He skidded to a stop and immediately walked over to the couch where they were sitting, introduced himself and shook their hands. With a very serious face, he maintained excellent eye contact.

They were practically giddy.

Later at dinner, he discussed his concerns over Kelloggs’ plan to change over to vegetable dye for his favorite cereal, Froot Loops. He is certain, he told the ladies, that it will be bad for business.

But he had them at the handshake.

Every morning as my kids enter their school, the Head of School, a principal, a teacher or administrator is standing at the gate – in rain, sleet and snow – to shake their hands. Watching them before pulling out of the carpool line every morning, I have always wished it came more naturally to my guys. But the point of those morning exchanges is to get them there when it matters.

And a little boy with a good handshake is quickly forgiven when he transforms the couch into a trampoline during Christmas Eve dessert.

“He is adorable!”

The Real Christmas List

This time of year, I need to keep lists. The kids’ Christmas lists. The teacher gifts. The class party contributions. The grocery list. The address list for holiday cards.

But I was reminded again this morning that, no matter how well I manage my big, all-encompassing list of to dos, I have no control over the real list.

The real list is contained in the fleeting moments of clarity and brief instances of focus that occur at the very last minute in my sons’ brains.

Before 7:00 this morning, I had the band teacher’s gift ready, the second grade Secret Angel gift wrapped, snack for the band party, folded a load of laundry, emptied the dishwasher, quizzed one son for his spelling test, another for his vocabulary and checked a math problem that was baffling the third.

All under control for departure at 7:25 because I am so on top of my lists. But then….

My sixth grader’s face fell as he packed up his books. “Is it Friday?”

“Yes,” I said, assuming he had forgotten to complete an assignment. “You still have a few minutes to finish whatever it is.”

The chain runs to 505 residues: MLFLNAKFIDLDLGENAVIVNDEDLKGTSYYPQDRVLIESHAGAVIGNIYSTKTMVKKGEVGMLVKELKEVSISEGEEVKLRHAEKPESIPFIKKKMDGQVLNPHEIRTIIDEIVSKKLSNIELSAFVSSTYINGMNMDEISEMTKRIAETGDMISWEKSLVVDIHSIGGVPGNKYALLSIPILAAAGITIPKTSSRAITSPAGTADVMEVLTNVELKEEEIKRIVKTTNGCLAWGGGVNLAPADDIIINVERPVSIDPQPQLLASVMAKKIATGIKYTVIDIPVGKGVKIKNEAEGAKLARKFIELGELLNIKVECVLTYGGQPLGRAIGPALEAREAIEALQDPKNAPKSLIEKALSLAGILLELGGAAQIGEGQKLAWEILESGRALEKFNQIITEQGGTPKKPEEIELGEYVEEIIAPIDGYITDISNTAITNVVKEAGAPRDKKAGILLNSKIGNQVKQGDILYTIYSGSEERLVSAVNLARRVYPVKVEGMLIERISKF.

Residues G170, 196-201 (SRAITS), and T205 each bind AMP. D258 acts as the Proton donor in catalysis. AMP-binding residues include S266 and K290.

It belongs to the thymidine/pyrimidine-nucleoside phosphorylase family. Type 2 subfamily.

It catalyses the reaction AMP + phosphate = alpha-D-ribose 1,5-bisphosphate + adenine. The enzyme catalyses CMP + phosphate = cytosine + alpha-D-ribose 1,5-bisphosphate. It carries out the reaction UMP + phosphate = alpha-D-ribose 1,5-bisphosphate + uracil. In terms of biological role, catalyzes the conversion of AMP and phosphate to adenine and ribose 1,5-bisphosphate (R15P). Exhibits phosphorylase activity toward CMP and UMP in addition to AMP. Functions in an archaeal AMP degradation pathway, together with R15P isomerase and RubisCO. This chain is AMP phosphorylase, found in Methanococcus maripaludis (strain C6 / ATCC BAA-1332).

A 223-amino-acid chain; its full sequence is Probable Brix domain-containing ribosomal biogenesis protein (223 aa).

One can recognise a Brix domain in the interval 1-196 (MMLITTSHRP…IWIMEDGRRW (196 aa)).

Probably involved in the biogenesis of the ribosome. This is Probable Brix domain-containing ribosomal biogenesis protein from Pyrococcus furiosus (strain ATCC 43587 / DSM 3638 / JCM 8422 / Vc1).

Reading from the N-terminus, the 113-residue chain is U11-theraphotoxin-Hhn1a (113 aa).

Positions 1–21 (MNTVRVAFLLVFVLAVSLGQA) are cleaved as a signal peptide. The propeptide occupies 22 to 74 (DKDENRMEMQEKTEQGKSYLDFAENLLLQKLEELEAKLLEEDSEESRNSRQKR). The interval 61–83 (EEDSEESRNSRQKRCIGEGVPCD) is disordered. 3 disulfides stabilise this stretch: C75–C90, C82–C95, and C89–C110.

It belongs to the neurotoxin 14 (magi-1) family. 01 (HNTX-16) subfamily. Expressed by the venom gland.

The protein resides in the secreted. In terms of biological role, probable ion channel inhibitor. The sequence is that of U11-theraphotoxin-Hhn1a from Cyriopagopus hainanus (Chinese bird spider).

“It’s not that,” he looked scared. “I’m supposed to bring homeroom snack.”

The real list is all about what happens on the fly, literally. I donned my SuperMom cape, flew out the door, got him 15 chocolate donuts with Christmas sprinkles and was back in time to get them to school on time.

There wasn’t even time to add donuts to the list. With the list that matters, there never is.

Gettysburg Left an Impression

On July 3, 1863, Robert E. Lee’s command, a Confederate General named George Pickett attacked the Union center at Gettysburg with thousands of men. The fire from that many guns was seen for miles. But in a surprising turn of events, the Union Army stood its ground with most of Pickett’s soldiers surrendered, killed or wounded. A turning point in a war that seemed never-ending.

During the spring of 2015, my sixth grader visited the scene of that carnage, walking the grassy field where all those young men fought, reading the inscriptions on stone markers and monuments, looking for our last name on the lists of the dead.

At the same time, he was obsessed with Calvin and Hobbes, a favorite comic strip from my own childhood.

And from that merging of pathways in his brain, connected only by the moment in time, he has concocted a plan.

When we go to Buffalo this Christmas, with the expectation of much snow, he is preparing to build a reenactment of Pickett’s Charge out of snowmen.

And as he fills us in on this snowman battleground based in American history – how on the hill from the Buffalo farmhouse to the pond, he will post snow-artillerymen as if it were Cemetery Ridge, 1863 – I cannot help but admire his creativity, smarts and ceaseless energy.